Elgar Violin Concerto with the RSNO and Peter Oundjian
TURNING thirty is a landmark for anyone, but for Scotland’s international star violinist Nicola Benedetti it proved a particularly pivotal moment. On the evening before, she performed at the BBC Proms with the BBC National Orchestra of Wales and conductor Thomas Sondergard, playing the Shostakovich Violin Concerto No 1 that featured on her most recent recording – and won a response that more than matched the acclaim for the disc.
As the critics raved, Benedetti and a large gathering of family and friends partied into the birthday itself. Sister Stephanie, also a violinist, had baked a cake in the shape of a violin, long term recital partner pianist Alexei Grynyuk played Brahms and Liszt, and jazz trumpeter Wynton Marsalis, who has written the biggest work of new music for her, flew in to guest with a local rhythm section.
Sitting in the west end outpost of one of London’s hipper private members’ clubs, not far from her flat, Benedetti’s eyes light up as she recalls the event just over two months ago, but not solely because it was a fun night.
“In the six months leading up to my 30th birthday, and since then, I’ve had several changes in my life. I think it is natural that you come to another level of acceptance about where you can effect change in your life and see things about yourself that you will never change and you become more settled with and accepting of.
“I am always trying to refine a personal philosophy; I am always trying to understand things. Music and a diligence to work have always been a priority but I now see them as being a source of peace in your life, just like relationships to your family and friends, taking care of them and valuing them.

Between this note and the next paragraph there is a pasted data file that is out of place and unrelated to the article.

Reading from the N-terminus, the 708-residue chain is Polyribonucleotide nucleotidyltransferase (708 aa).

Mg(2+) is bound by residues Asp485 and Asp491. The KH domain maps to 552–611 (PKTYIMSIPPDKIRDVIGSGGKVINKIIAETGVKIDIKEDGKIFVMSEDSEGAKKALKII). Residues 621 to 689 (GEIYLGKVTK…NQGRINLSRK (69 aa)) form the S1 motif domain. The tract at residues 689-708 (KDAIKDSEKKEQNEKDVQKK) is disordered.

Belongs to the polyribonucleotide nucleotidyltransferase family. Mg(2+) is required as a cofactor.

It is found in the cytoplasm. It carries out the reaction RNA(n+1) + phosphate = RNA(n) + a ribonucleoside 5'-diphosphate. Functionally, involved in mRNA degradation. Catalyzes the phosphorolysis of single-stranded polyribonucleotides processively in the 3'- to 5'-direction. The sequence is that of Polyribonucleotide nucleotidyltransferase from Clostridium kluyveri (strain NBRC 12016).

“So it was a time for reflection, but because I played the Proms the day before I turned 30 there was a nice heightened sense of occasion.”
In the year leading up to her birthday, Benedetti had parted from her long-term boyfriend, German cellist Leonard Elschenbroich – although they still perform together – and signed with international classical music arts management company Askonas Holt, whose roster of artists includes many of the top names.
She has also spent a deal of time in the US, touring with the Venice Baroque Orchestra and the Royal Scottish National Orchestra, and she is back there a lot over the next six months, performing the Marsalis Violin Concerto with conductor Christian Macelaru in San Diego and Philadelphia prior to making its debut recording, playing Szymanowski in Florida, Beethoven in Dallas with Donald Runnicles, and touring with the Orchestra of the Age of Enlightenment and conductor Marin Alsop.
“I could fill a lot of my diary in America,” she says. “It is such an enormous country with so many symphony orchestras of high standard with amazing seasons. You have to put the effort in if you want it to be somewhere that you play – and I did my first tour there when I was 17 and came back a lot less well-off than I was when I went, but it was an investment.
“But we have to put a cap on how many weeks of the year are spent in America, UK and Australia otherwise I would never go to Germany and France and Scandinavia. So for the following couple of seasons the balance is more in favour of Europe.”
That first visit was when she and Marsalis first met. A year ago, as she prepared to play his concerto at the Hollywood Bowl with the Los Angeles Philharmonic, she told the LA Times about being on her own in New York for the first time for a performance at Lincoln Center.